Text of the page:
Sallie Mae spin-off registers to lobby

A controversial company vying for a billion-dollar Department of Education contract has registered to lobby, according to recently filed disclosure forms.

Navient Solutions recently spun off from the student loan company Sallie Mae, taking over its loan servicing and collections business. Sallie Mae has become a bank.

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“This is actually less of a new registration than a function of the recent split of the companies,” wrote Navient spokeswoman Patricia Nash Christel in an email. The two companies legally broke apart on April 30 and officially appeared as separate entities on the NASDAQ beginning May 1.

Recently filed paperwork in the Senate shows that Navient has been lobbying since May 1, and has a separate registration showing that it is working to represent Sallie Mae Bank as well.

“During a brief transition period until October, the same period as for other interim services, Navient government relations staff will continue to provide government relations services to Sallie Mae Bank, similar to a consultancy arrangement,” Christel said.

Federal regulators claimed the companies, before the split, had over-charged soldiers on student loans and failed to inform them that they could receive lower rates.

Navient and Sallie Mae settled with the Department of Justice and the Federal Deposit Insurance Corporation to the tune of $139 million last month, with neither admitting any wrongdoing.

The Department of Education has a combined $300 million in contracts with Navient already, but it announced in May that the company is in the running for a $880 million contract with the department, according to federal records cited by media reports.

The Huffington Post on Monday was first to report that Navient was one of four finalists for the contract from the Department of Education to originate and disburse federal student loans. In 2013, Sallie Mae spent $2.8 million lobbying the federal government.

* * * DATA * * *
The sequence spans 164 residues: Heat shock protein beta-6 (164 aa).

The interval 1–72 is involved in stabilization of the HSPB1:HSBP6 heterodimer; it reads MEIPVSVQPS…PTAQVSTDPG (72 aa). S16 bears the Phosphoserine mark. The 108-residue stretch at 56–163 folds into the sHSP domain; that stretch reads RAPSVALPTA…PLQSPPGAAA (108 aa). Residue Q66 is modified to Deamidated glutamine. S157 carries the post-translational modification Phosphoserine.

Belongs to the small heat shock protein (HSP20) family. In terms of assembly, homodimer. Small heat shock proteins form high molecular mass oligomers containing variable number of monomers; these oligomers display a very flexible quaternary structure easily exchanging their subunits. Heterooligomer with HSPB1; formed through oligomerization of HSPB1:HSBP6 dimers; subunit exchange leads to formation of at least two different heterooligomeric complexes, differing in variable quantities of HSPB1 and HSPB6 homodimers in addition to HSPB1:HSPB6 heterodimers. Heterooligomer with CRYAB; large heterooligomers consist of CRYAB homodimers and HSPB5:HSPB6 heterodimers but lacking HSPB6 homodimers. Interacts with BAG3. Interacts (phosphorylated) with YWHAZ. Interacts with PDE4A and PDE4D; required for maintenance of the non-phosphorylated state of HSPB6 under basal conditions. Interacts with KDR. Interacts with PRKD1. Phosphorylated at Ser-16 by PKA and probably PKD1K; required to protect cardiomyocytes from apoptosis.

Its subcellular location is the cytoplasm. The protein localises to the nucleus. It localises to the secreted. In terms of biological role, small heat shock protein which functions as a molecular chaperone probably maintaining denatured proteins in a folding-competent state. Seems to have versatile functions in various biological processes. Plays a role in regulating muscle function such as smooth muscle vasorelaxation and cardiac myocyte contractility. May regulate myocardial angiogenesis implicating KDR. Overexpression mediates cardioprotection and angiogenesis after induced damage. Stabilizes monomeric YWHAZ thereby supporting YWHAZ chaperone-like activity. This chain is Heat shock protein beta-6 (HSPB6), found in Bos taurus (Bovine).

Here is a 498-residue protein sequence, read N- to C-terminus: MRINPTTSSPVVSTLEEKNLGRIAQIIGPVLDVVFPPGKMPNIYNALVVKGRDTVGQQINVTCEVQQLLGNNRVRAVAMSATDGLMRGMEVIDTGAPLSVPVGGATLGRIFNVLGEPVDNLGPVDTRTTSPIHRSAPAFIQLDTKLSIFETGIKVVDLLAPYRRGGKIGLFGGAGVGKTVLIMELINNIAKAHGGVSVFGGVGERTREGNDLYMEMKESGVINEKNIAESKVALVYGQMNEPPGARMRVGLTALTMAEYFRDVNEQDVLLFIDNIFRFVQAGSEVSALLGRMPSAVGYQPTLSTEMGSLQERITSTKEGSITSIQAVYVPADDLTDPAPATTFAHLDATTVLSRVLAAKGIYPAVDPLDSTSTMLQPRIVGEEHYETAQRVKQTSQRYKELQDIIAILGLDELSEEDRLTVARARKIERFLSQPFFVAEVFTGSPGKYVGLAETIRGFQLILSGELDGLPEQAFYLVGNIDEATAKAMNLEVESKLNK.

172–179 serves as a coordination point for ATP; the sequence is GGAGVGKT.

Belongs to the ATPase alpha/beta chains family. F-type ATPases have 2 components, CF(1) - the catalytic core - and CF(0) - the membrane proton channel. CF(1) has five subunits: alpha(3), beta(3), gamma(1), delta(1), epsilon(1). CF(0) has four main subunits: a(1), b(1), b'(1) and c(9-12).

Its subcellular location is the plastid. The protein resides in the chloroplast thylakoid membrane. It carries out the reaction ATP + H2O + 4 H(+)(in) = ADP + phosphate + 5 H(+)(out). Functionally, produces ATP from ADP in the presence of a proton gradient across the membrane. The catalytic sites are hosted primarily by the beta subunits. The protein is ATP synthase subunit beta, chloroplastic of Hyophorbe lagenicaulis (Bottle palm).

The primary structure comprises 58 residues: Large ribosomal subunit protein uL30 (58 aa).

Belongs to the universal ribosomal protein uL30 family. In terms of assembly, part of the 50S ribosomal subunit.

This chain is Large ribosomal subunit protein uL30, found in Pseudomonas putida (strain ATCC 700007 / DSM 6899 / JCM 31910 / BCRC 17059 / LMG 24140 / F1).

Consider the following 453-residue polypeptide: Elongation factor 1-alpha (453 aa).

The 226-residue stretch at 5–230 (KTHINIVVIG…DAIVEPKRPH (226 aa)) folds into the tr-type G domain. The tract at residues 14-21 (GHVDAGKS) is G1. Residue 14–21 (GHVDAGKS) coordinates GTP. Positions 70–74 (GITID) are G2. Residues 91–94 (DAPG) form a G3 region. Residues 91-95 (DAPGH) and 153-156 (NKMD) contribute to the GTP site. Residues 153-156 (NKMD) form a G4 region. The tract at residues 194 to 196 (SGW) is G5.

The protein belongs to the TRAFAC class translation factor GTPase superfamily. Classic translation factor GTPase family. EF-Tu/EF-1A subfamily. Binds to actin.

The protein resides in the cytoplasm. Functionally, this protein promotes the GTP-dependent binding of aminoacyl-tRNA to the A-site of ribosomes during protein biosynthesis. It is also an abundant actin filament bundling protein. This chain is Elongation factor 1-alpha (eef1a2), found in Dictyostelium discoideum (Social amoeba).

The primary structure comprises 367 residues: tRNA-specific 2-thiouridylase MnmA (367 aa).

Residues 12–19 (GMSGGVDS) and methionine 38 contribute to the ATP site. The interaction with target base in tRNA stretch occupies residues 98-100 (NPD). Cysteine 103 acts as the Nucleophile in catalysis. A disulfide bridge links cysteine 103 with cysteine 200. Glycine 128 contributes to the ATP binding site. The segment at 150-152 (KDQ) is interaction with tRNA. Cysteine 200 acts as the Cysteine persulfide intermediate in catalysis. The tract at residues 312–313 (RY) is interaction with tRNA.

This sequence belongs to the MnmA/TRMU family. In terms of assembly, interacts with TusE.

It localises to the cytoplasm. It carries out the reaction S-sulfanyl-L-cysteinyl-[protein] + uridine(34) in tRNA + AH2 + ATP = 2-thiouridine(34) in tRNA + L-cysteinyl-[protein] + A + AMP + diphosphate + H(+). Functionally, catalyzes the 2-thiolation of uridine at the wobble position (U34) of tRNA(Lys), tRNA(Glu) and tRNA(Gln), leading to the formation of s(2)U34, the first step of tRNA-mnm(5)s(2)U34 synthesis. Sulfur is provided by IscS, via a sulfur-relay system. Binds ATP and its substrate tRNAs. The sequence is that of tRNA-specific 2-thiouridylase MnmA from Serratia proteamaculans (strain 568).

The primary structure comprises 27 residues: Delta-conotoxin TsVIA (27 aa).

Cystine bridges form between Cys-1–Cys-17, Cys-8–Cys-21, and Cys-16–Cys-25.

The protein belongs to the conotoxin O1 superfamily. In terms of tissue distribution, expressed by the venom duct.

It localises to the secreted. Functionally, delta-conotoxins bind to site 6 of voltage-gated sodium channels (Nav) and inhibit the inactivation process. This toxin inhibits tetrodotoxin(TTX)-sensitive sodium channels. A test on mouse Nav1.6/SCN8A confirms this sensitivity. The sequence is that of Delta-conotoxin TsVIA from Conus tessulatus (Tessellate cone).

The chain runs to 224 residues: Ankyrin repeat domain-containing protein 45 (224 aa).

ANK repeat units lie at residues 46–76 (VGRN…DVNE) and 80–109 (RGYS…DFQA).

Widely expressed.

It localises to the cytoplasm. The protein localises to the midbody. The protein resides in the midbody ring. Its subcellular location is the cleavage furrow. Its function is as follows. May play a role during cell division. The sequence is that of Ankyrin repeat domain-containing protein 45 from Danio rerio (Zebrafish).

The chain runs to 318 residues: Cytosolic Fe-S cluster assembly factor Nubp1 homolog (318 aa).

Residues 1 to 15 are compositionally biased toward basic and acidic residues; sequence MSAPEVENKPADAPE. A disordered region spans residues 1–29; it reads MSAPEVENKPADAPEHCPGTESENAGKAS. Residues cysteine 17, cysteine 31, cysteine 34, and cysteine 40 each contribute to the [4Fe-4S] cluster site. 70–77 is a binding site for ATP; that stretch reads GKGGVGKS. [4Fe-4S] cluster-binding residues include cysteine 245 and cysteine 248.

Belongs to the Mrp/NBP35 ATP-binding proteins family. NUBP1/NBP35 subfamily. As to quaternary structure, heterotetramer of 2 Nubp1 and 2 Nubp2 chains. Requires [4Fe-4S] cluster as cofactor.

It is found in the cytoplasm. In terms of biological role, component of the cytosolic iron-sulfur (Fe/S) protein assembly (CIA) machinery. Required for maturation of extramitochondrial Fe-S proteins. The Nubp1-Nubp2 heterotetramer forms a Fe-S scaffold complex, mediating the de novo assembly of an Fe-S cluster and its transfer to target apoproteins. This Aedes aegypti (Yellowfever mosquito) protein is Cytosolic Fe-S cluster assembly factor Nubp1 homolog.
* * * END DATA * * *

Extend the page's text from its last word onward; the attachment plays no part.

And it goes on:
Accenture, which was hired to fix the HealthCare.gov website, handles the work right now. It’s now in the running to have its contract re-upped. It spent more than $2.9 million on lobbying fees last year.

Nelnet Servicing and Team Great Lakes are the two other companies being considered, with Nelnet Inc. spending $400,000 on lobbying services in 2013.

Navient may face an uphill messaging battle in order to win the contract.

Last month, the AFL-CIO, the United States Student Association, the American Federation of Teachers urged people to sign a petition asking Education Secretary Arne Duncan to cancel the contracts the department already has with the company, pointing to its alleged illegal activity with servicemember loans.

Duncan has said that department officials will conduct a review to determine "what appropriate actions, if any," should be taken against Navient.

The company and Sallie Mae has also drawn the ire of the Consumer Financial Protection Bureau and Democratic members of Congress, including Sen. Elizabeth Warren (Mass.), Senate education panel chairman Tom Harkin (Iowa) and Rep. George Miller (Calif.).